Tales from Bunche Beach

Bunche Beach
Bunche Beach

Bunche (the e is silent) Beach is the only mainland beach in the Ft. Myers area (http://www.leeparks.org/facility-info/facility-details.cfm?Project_Num=0025.)  All the beaches except Bunche are on outlying barrier islands.  As you might expect, given the name, it was the beach reserved for people of color. It is named in honor of Ralph Bunche, African American diplomat and Nobel Laureate. This being Florida, it, and the other beaches were integrated in 1963-4. As I understand it, the beach also spent time as a  hangout for good ole boys and a place to let your dogs run, as well as a spot for nudity and male-on-male solicitation, but now it is county property and pretty well patrolled.

Piping Plover, an endangered species
Piping Plover, an endangered species

Also, as you might expect, it’s not a great beach for swimming.  In order to actually get in deep water, you have to wade out a very long way. Other times, the tide is so high there is no beach.  It’s a mud flat with a sliver of white sand, perfect for small children and birds. No dogs are allowed, primarily because some of the birds that frequent Bunche are severely endangered, the piping plover being one.  Dogs, even on leashes, upset birds.  And, it must be said, occasionally in the off season , I am turned off  by creepy-looking old men in cars who seem to be waiting for…what I don’t want to know.

During season, Bunche is a well-used beach, kayak launch and fishing spot.

The in-season people I observe who go to Bunche fall into roughly four groups. Primary among them are the birders.  The beach is on the Great Florida Birding Trail and has the signage to prove it. If you’re lucky, during the right month (March-April) you can observe the piping plover AND a mangrove cuckoo. And a lot of other wonderful birds, on shore and among the mangroves.

The second observable group during season are fishing people and kayakers.  They could be split into sub-groups, such as Spanish-speaking fishermen/women and families and  well-covered (especially in floppy hats) white men in specially equipped kayaks. There are also wading fishermen and cast netters.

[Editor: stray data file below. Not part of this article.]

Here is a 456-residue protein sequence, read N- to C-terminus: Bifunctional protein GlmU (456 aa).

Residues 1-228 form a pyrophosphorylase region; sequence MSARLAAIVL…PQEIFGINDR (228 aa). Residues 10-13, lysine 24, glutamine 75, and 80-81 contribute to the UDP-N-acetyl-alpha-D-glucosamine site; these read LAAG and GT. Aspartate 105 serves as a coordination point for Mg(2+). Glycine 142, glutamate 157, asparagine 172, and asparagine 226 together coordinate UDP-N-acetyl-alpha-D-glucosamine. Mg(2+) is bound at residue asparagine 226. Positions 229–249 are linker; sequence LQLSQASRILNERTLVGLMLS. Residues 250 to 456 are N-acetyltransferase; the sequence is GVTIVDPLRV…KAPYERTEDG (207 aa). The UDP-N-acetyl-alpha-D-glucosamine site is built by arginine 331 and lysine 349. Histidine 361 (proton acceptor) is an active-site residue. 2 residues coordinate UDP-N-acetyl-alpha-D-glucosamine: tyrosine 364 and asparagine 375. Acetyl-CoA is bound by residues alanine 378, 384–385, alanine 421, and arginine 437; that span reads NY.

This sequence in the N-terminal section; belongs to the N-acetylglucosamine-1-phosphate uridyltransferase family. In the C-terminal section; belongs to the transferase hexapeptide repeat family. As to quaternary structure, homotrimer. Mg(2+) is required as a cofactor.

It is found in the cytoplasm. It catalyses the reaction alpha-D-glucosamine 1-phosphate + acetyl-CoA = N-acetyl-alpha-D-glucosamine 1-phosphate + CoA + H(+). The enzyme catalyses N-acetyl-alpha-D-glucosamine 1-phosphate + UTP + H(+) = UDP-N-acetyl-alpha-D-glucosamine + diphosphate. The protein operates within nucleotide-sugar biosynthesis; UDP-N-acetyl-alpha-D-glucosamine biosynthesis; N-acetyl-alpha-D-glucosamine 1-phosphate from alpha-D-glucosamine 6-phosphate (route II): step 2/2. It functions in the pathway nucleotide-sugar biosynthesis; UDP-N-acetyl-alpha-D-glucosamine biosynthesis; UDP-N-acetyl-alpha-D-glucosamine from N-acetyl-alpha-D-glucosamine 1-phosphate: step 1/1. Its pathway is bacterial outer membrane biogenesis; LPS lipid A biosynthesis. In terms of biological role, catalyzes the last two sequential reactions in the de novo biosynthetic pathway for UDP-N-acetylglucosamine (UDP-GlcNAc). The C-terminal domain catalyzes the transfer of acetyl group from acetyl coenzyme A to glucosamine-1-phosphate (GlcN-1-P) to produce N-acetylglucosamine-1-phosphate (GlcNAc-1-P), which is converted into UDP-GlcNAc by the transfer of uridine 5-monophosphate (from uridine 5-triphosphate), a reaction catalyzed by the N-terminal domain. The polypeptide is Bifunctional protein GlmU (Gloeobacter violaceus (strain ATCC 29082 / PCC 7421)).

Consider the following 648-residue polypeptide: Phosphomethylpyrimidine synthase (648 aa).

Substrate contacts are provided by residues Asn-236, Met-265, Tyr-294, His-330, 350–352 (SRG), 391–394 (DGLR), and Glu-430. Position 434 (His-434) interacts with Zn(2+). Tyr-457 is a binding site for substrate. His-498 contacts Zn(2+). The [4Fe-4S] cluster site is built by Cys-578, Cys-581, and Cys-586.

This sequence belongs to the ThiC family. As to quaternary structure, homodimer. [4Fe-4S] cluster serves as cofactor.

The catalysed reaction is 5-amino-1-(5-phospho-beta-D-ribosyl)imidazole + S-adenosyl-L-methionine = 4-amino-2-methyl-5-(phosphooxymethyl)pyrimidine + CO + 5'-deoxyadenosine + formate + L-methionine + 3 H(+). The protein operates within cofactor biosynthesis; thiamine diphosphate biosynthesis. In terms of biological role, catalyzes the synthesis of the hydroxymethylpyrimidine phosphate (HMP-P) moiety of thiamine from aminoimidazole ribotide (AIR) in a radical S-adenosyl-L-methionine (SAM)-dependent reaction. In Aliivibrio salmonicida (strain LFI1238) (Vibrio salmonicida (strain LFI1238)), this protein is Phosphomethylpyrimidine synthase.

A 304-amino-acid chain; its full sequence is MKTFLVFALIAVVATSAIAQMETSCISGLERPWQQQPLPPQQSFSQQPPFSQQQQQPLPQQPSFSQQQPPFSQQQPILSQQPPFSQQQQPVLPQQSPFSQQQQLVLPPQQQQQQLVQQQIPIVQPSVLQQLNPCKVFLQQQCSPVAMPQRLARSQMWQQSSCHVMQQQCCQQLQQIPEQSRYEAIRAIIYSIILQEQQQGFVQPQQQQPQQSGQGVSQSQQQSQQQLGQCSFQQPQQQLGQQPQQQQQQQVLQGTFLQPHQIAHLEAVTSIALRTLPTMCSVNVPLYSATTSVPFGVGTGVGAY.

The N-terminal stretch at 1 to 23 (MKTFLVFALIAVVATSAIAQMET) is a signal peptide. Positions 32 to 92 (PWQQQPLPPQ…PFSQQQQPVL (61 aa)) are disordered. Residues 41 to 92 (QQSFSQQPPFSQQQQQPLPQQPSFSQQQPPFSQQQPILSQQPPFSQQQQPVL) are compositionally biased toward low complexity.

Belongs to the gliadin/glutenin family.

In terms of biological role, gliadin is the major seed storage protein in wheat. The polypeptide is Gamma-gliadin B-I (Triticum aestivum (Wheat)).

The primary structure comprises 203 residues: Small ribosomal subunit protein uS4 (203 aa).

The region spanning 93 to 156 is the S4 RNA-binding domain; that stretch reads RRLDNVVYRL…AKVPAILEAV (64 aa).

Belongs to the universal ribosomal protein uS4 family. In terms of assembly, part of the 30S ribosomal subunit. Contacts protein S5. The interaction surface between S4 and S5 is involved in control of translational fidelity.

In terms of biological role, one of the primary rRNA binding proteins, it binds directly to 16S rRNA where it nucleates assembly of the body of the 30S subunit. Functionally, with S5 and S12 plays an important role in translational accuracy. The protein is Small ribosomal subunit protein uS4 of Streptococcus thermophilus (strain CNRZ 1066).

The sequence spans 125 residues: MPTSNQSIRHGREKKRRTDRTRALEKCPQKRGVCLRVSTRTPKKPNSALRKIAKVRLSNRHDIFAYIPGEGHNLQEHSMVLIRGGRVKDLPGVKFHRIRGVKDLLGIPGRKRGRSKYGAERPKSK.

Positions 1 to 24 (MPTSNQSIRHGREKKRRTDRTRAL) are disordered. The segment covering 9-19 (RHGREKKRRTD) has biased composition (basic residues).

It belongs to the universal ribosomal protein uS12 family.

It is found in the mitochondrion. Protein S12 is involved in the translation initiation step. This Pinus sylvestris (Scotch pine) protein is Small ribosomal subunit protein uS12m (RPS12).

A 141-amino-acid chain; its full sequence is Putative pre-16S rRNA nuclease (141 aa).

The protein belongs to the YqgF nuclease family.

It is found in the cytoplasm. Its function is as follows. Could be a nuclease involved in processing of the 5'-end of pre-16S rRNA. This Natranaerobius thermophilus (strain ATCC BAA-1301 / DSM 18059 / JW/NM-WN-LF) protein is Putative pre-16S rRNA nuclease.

Next come grandparents and parents with small kids. There is almost no risk of being knocked down by a wave on this beach–for kids, it’s a paradise, even if there are some embedded mangrove stumps in the sand.

My last quantifiable group of humans would be first-time visitors, natives, and those who live here for the winter months. They can be sub-catogorized into shellers, walkers and readers, sunset-watchers, those who bike in, and sleeper/sunners. Oh, and busloads of elementary school children and sometimes college students who come for beach study/fun.

Good stuff from the beach in May:  the sand egg is made by the decorator worm !
Good stuff from the beach in May: the sand egg is made by the decorator worm !

Off season, like now, it’s a mix. But there are still great birds in May, beautifully colored in preparation for breeding season up north, and wild flowers and fish and interesting stuff that washes up on shore.  Lots of people still come to Bunche on the weekends.

If life is a beach, Bunche would make for an interesting journey. I plan to visit during the summer and observe what I can of both the flora and the fauna.  More Bunche tales later, and there IS drama…like the morning heavily armed police arrived and told everyone to get off the beach NOW. More later.

Willets, the most commom shorebird
Willets, the most common shorebird. Photo by John, at Johnswankphotos.com

 

 

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